Spreading Islam most appropriate tribute?
Family members and friends of the victims of the September 11, 2001
On September 11, 2001, Sheikh Musa Tijani was at the Camp Road headquarters of the Islamic Council of Jamaica when two hijacked planes crashed into the twin towers of the World Trade Center in New York City.
There was a similar attack on The Pentagon in Arlington, Virginia, that day. Another hijacked plane crashed in Shanksville, Pennsylvania.
It would be another four years before al-Qaeda, the militant Islamic group, claimed responsibility. But Muslims were largely blamed for the deadly incidents in which nearly 3,000 persons were killed.
Jamaica did not escape the paranoia in the aftermath of the attacks. In Kingston, the police reported that a member of the local Muslim community had been assaulted.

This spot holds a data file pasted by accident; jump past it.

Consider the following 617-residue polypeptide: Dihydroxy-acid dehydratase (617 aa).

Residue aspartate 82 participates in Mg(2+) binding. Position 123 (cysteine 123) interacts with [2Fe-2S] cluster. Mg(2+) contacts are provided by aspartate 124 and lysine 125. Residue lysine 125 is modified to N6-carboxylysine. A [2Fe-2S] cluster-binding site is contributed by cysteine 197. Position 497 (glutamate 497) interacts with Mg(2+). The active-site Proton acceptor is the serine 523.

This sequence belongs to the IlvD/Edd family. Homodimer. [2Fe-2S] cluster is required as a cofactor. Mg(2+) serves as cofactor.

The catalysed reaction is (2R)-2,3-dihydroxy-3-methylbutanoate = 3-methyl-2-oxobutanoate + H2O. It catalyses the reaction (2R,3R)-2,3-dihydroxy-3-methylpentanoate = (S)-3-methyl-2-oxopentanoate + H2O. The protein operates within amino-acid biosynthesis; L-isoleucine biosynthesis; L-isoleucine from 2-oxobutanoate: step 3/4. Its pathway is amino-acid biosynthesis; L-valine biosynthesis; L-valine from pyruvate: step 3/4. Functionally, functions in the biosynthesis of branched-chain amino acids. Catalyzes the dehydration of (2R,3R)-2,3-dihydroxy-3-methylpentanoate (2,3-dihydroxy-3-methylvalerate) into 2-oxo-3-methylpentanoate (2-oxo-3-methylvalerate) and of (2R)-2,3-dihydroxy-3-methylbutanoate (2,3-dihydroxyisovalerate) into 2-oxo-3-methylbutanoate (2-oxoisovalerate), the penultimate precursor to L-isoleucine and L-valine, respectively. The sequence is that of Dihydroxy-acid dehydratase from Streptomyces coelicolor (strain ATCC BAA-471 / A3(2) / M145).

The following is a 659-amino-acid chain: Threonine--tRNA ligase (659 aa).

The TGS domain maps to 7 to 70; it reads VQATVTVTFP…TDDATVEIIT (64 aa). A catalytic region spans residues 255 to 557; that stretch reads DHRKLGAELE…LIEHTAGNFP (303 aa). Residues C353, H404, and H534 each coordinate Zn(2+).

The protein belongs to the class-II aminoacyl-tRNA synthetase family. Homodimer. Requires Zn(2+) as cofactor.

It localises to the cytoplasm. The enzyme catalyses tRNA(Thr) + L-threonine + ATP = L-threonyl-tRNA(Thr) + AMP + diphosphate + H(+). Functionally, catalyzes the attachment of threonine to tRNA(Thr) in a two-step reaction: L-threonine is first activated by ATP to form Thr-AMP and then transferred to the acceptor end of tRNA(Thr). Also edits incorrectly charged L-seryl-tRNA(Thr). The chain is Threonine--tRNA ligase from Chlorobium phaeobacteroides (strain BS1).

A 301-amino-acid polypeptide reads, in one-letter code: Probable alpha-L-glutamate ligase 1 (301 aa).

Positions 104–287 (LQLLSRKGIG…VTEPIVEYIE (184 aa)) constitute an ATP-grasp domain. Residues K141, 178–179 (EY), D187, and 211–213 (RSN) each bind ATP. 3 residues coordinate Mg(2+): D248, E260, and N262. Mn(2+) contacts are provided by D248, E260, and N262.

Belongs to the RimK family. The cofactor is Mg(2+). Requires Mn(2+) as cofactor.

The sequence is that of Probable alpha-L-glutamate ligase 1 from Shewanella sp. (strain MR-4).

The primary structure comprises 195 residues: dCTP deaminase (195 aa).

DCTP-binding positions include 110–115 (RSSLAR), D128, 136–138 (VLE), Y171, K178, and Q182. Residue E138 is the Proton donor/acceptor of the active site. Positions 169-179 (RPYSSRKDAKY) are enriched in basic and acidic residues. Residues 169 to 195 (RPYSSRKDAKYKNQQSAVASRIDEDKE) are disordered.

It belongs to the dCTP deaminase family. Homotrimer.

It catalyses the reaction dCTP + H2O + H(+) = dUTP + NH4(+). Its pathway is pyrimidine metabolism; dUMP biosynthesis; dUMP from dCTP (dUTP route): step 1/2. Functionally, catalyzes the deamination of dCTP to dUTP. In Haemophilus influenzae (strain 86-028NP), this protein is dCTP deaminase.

According to the Caribbeanmuslims.com website, Muslims have had a presence in Jamaica since the 18th century. Many of the slaves from West Africa were Muslims, so, too, was 16 per cent of the 30,000 Indians who came to Jamaica as indentured servants between 1845 and 1917.
The first mosque in Jamaica opened at Three Miles River in Westmoreland in 1956. The following year, another was opened in Spanish Town.
The Islamic Council of Jamaica was established in 1982. Six years later, it set up headquarters at Camp Road where the largest number of Jamaican Muslims worship and where ceremonies such as Nikha (wedding) and Aqiqah (christening) are conducted.
There are no plans by Jamaican Muslims to observe the 10th anniversary of 9/11. Sheikh Tijani believes spreading the word of Islam is the most appropriate tribute.
"We must continue to explain the teachings of Islam, and that Muslims do not support wrong. It is this way we can win over souls," he said.